From Switzerland to Pécs
To introduce the life of Kristóf Caflisch, the founder of the confectioner dynasty of Pécs, we have to travel a bit further, as far as Switzerland. Cristoph Caflisch was born in Hohenstrins in Graubünden in 1838. The little Christoph did not stay at home for long, he was sent to Hungary at the age of 13 in order to learn a profession. He was not the only one, but already the third generation of the family from Graubünden, and several relatives of Christoph worked in Hungary.
Why did they leave? The reason is simple: overpopulation. The families living in settlements along the Inn and Rhine, dealing with animal husbandry traditionally, though exploited all square metres to pursue their activity, this was not enough.
Migration due to unemployment occurred already in the 15th century, and spread so much by the 17th century that they had a significant influence in their beloved new home: the Republic of Venice. Not surprisingly, good Venetians decided after some decades to stop the flood of Swiss confectioners. Thus, the Cantonese youngsters left for the eastern part of Europe to take their chance.
This is how Caflisch got to Nagyvárad in 1852, to his maternal uncle Finy Leonard. He was “released” after four years precisely, but he worked at the confectionery for two more years. Afterwards, he started gathering experiences; his first stop of wandering was Buda, and then came Székesfehérvár. After that, he worked as an assistant at his mother’s half-brother’s factory in Mezőtúr, and then for almost five years, he worked at the workshop of Károly Lugosi Palkó. After his ten-year wandering, he arrived in Pécs in May 1868, at the pastry workshop of János Giovanolli, where the real story of the confectionery began.
Sugar granny revives the shop
Caflisch said goodbye to Giovanolli in October and soon made an application for his own confectionery business at the municipal council of Pécs. And not anywhere, but for the patisserie of Benjámin Hügel at 30 Fő Street (Király Street today). Indeed, the most antique confectionery of Pécs has been a confectionery since 1789. The history of the building itself would deserve a separate chapter, as well as that of the master confectioners working here. Caflisch received the tenure in 1869 and could purchase it after ten years, from the heritage of a relative died in Mezőtúr. He married Anna Murányi in 1872; from their three children only one survived.
By the second half of the 19th century, a serious competition developed among confectioneries; the till then fashionable drinking habit became outdated and going to patisseries became chic. Confectioners like Caflisch introduced not just their profession, but a kind of civilian order of values as well. Caflisch’s early death – he was only 49 – could have been tragic for the patisserie, but it was not fortunately.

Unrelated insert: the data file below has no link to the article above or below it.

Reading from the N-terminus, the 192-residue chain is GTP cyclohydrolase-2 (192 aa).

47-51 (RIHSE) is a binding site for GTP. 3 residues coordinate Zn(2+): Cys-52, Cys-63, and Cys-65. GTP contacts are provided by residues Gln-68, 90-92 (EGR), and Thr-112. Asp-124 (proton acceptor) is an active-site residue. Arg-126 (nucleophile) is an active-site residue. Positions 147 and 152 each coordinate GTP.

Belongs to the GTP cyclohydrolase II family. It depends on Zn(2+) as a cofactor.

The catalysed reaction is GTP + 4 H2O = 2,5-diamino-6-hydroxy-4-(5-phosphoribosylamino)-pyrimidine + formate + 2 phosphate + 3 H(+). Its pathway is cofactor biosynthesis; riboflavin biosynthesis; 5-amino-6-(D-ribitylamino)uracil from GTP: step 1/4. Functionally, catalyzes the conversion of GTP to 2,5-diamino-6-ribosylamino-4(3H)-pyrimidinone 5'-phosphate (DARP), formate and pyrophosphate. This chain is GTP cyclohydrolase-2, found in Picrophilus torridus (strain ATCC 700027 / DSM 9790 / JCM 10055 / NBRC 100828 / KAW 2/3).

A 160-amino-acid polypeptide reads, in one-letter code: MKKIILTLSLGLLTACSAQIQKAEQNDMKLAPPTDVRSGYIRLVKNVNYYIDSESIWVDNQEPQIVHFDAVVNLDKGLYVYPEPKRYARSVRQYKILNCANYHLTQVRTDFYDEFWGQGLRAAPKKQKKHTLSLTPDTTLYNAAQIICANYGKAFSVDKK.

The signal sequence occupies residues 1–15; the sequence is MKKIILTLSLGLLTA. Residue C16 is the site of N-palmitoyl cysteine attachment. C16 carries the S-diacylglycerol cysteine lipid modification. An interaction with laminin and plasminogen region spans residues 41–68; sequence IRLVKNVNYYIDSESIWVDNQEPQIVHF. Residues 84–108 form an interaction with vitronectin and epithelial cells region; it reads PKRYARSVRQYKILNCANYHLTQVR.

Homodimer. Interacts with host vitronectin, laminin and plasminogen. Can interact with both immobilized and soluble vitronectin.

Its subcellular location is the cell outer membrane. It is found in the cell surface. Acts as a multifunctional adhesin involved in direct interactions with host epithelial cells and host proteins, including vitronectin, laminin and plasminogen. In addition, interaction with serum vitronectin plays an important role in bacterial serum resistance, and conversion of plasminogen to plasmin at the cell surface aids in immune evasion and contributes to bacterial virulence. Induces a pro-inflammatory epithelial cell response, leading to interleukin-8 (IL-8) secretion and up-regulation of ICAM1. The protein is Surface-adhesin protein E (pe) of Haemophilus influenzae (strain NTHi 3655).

Actually, the Caflisch became famous nationwide and developed into a confectionery factory during the Dualism. Regarding the house, the shop and the workshop were downstairs, while the family and some of their employees lived upstairs. Between the two wars, more than fifteen employees worked at the patisserie, and the inscription Caflisch was put on the façade of the building during this time. In addition, they received the permission from the city leadership to place there the coat of arms of the city with the inscription “Since 1789” as well. The interior was dominated by marble with round marble tables and Thonet chairs, on which guests could have the famous ice-coffee and fig pie of Caflisch. The widow could be proud of her work with reason and of educating two confectioner generations and creating such a reputation to her shop during the years. What was the speciality of the place? For example, the ice-coffee that was a peculiar mixture of ice cream and coffee of course. Usually, they served it in a good-sized glass with a mixture of egg and ice cream, poured coffee on it and decorated it with whipped cream. Besides the unmissable Sacher and Dobos cakes, there were other delicacies naturally, like Mühle (Mill) cake of Marienvad, which is a special dessert as big as a mill-wheel, or the above mentioned fig pie. According to reminiscences, the “sugar granny” inspected the operation of the workshop regularly, tasted everything and made sure that all the guests felt themselves at home. She visited her rivals frequently, as she was interested in their traffic and novelties, because this was the only way to keep her business up-to-date.
The family could not avoid the crisis after 1945. They had to worry not only about lack of ingredients, but also about their survival. Later, they had to offer the confectionery, and the Catering Company of Pécs accepted it in 1952. The shop operated under the name Éva patisserie afterwards. Some family members worked for the still operating confectioneries as handmaids, for example at the Mecsek. Fortunately, Granny did not live this change, as she died at the age of 94 in 1948.
Already before the change of regime in 1987, the restoration of Éva confectionery emerged as part of the downtown reconstruction, with the approval of the family's third generation. Interior architect Béla Novotny directed the renovation of the interior. In fact, he had a punctual list due to an earlier inventory list, however many original fixtures and pieces of furniture and equipment disappeared in the course of time, that is why the original design could be restored just partly. The Herendi coffee maker that is known by many people was not part of the original interior. The ceremonial inauguration of the shop was kept at the end of August in 1988. Afterwards, there were several changes of owners, but fortunately, the house at 32 Király Street has been still loud with the clinking of cake dishes.
Translated by Zita Aknai
Márfi Attila: Caflisch - A legendás cukrászda története, Pécs, Házmester '98 Kft.